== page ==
The fig tree was symbolic of Israel. They’d been given ample time, but still no fruit. Justice tells us “the tree” should be cut down, or at least judged, but Jesus said, let’s give it some more time. What’s true for Israel is true for all of us. God is looking for fruit (see Galatians 5:22-23) if we’re not bearing fruit, God is gracious to give us more time, but let’s not take that lightly, for if we don’t bear good fruit, eventually the day of discipline will arrive and hit hard. Such was the case for Israel in A.D. 70 when 1.1 million Jews died.
It’s hard to consider the calloused heart of the ruler of the Synagogue.
In Cambodia I’ve seen women bent over to such extremes, I just couldn’t handle it. If only I had the power to heal like Jesus. This so-called ruler of the Synagogue should have rejoiced in the healing, but this religious man had elevated tradition over truth, he cared more about the petty rules and regulations than he did about the people. Jesus exhibited His power over the enemy and disgust for man-made religion, by healing the woman. She was made upright (Jeshurun).
The parables of the Mustard Seed and Leaven both point to that part of the Kingdom of God (the invisible Spiritual realm) where the church grows in exponential fashion. The shrub grows to a tree, so the bad birds of the air (the enemy) rests in its branches. Leaven (a typology of sin, false doctrine, and hypocrisy) permeates the people. This may have been a reference to the state of Judaism in Jesus’ days, or a warning to the church, or both.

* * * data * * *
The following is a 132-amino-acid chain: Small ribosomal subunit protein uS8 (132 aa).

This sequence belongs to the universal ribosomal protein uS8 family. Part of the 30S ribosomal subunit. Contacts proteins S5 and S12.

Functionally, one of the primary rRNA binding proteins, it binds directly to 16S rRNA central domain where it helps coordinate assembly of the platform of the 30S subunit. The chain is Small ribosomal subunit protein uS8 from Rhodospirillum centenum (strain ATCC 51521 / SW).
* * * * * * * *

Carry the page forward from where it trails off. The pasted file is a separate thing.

Beware and be aware.
Psalm 78 has been a tough Psalm chronicling the history of Israel. Although God had chosen them, loved them, blessed and graciously cared for them, they turned their backs on Him, over, and over, and over again. Israel therefore experienced the heavy hand of God’s discipline.
As this Psalm concludes, however, it ends on a good note.
God had used nations like Assyria and Babylon (and many others throughout the years) to discipline His people, but He wouldn’t fail to deal with Israel’s enemies as well.
It’s as if God woke up, beat back His enemies, and continued the work in His people through the southern Kingdom of Judah (hence the Jews). God would take care of His them as He’d always done.
The Temple would be built up (the sanctuary).
Servant leaders would be raised up…just as He chose David. I love the way David is described as transitioning from following after sheep, to leading God’s people (Psalm 78:71). When we’re faithful in the little things, God will entrust more into our hands (Luke 16:10; 19:17).
And then when David led, we read:
Psalms 78:72 (NKJV) “So he shepherded them according to the integrity of his heart, and guided them by the skillfulness of his hands.”
Lessons for us as servants and leaders – take note of these two things:
The integrity of our heart – being real and right with God to the core.
Skillfulness of our hands – cultivate those gifts and talents, work hard at getting better in what you do for the Lord, play skillfully (Psalm 33:3), serve skillfully, let’s do our best…and commit the rest.
This is a huge verse in the day and age that we live in. There’s so much anxiety, so much depression.
Anxiety is when we worry, we’re nervous, uneasy…usually about an imminent event ahead of us, something with an uncertain outcome. But anxiety doesn’t need a special event to take over…it can permeate our lives for no reason at all.
This passage offers two forms of advice.
1. Offer up a “good” prayer to God (from the heart).
2. Listen up to a “good” word from a friend, be open to Godly care and counsel.
If you have any questions or comments on today’s reading, or you’d like to share something the Lord showed you, feel free to leave a reply below. I’d love to hear from you as we grow forward in 2021.